To recap, in the summer, I discovered that his own sister temporarily filed a restraining order against him.  I’ve also learned that she and his mother were involved in a lawsuit with him last year, with him as the plaintiff, though the details are not online.

From his Facebook profile, I learned that he was engaged.  His profile has been quiet ever since, and he did not respond to a question from me (simply “how are you”), though  I know he saw it.  But from hers I’ve learned all sorts of things:

She is around the same age as his controlling mother–whom, by the way, she writes that he finally broke free of about a year or two ago.  (Makes me wonder if she was a kind of replacement for his mother.)

She identifies as an empath.  (I don’t know if that’s a real thing or pseudoscience, but narc blogs commonly say that empaths attract narcissists.)  She believes in Christ, but also in various New Age things like astral projection.

(I’ve noted that Phil tends to have girlfriends who believe in New Age: One ex channeled a spirit in the middle of a makeout session.  I believed in Charismatic sign gifts and other psychic phenomena in those days.  Persephone is a Wiccan who’s written spell books, though in those days she told everyone she was Methodist.  Phil showed no sign of believing in such things himself, so I believe he looks for this in girlfriends as a sign of gullibility so they can be manipulated.  He manipulated my psychic beliefs severely, weaving a web of deception that lasted for many months.)

The engagement ended over the summer when she learned that he was diagnosed with Bipolar II and Fetal Alcohol Syndrome (though Disorder is more likely, because he’s neither deformed nor retarded).

It was a mutual decision, because he hadn’t been taking his medication so his brain was heavily damaged; and under the influence of the disorder, he had turned manipulative and probably worse.  He has been in and out of a mental hospital on suicide watch for months.

She didn’t want to leave him, but neither did she want to be abused.  She was still supposed to stay in his life and support him–but then he cut her off.

She has been in a terrible state since then, very familiar as I was once there myself.  She has blamed it all on the diagnoses; sounds like there are several, though she only named two.  She has said that the real him wouldn’t hurt a fly, and that the disorder causes the bad behavior.

But there’s been a change recently.  She speaks of being blind, duped, used, of learning truths she didn’t know before he got sick.  (She’s also been posting memes and videos about narcissists.)  She talks as if she was more in love than he was, despite all the flowery words he told her once upon a time.  Flowery words which, by the way, he said to me some 24 years ago.  I can even tell you when, and what we were doing, because it’s in my memoir.  And her, she has a Facebook post which he wrote saying all those things.

I’m sad and hurt for her.  I’m angry at him.  I see it all happening all over again.  I remember my friends telling me what it was like seeing my relationship happen all over again with the girl he ended up legally marrying (1996-2007).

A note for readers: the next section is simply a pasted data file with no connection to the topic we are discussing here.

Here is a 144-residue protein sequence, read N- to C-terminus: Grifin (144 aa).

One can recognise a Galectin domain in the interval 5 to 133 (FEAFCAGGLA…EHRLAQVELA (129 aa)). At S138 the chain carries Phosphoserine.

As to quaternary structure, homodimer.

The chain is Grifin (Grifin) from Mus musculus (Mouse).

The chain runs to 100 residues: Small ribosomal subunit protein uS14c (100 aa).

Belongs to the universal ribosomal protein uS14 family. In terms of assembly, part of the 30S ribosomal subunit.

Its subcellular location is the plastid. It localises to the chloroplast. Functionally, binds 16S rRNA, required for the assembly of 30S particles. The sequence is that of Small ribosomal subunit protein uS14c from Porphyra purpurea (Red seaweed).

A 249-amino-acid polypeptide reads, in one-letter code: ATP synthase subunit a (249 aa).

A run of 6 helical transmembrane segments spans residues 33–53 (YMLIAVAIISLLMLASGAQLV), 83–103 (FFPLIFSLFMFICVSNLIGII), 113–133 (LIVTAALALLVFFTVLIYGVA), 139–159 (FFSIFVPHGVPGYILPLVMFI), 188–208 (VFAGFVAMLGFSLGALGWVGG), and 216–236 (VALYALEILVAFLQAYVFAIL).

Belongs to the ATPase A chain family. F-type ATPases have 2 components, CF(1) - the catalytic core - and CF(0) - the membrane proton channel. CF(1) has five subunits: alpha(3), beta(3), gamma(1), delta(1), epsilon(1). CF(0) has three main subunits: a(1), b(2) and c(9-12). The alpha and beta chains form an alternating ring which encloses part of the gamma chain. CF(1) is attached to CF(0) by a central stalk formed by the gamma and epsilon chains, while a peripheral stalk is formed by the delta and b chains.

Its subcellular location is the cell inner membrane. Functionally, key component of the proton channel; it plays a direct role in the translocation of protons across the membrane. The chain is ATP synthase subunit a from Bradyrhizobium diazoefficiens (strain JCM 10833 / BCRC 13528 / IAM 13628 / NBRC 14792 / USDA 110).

For a time, I thought he would change.  I thought this woman could do it.

I wondered if everything he did could be pinned on the FAS, if the real him was truly not responsible for the abuse, if he was truly Dr. Jekyll while Mr. Hyde was an illness beyond his control–but that could be eradicated by doctors.

I thought that because of the diagnoses and care of the doctors, which none of Phil’s exes ever had (he was diagnosed in 2010), Phil would finally turn away from his abusive behaviors.

But no.  Take this as a lesson to you: They simply don’t change.  They aren’t “different” with the next girlfriend.  She won’t “save” him.

And it isn’t your fault.  The abuse is not your fault.

It’s all his.

This is a lesson I, too, have been learning, trying to take it into my head and abolish all the lingering doubts, put there back when Phil insisted I was to blame for it all.

This knowledge is helping me to heal.  Hopefully it will help her as well.  She’s a sweet person who deserves much better than this.

Also see:

Abusive ex Phil has a new bride

Is this why my ex Phil was so abusive?

So Phil, my abusive ex-husband, is back in the hospital

Abusive Ex: Blame it on him, not mental illness

 

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Reblog: Narcissists, Phones and Your Right to Privacy

First, please note that I don’t endorse *everything* on the site I’m reblogging.  I agree with a lot of it, but occasionally there are things that bother me.  Still, I came across the following post which validated me after dealing with the ex-friend Richard‘s wife.  For example, from Narcissists, Phones and Your Right to Privacy, by Dr. Tara J. Palmatier, PsyD:

If your abusive narcissistic, borderline, histrionic, paranoiac, psychopath spouse, girlfriend or boyfriend has demanded your passcodes and logins, that’s not normal. It’s controlling and tyrannical. If you’re in an abusive relationship, you don’t have to be “hiding anything” for them to have a rage episode or make wild accusations about infidelity or anything else they can manufacture out of thin air.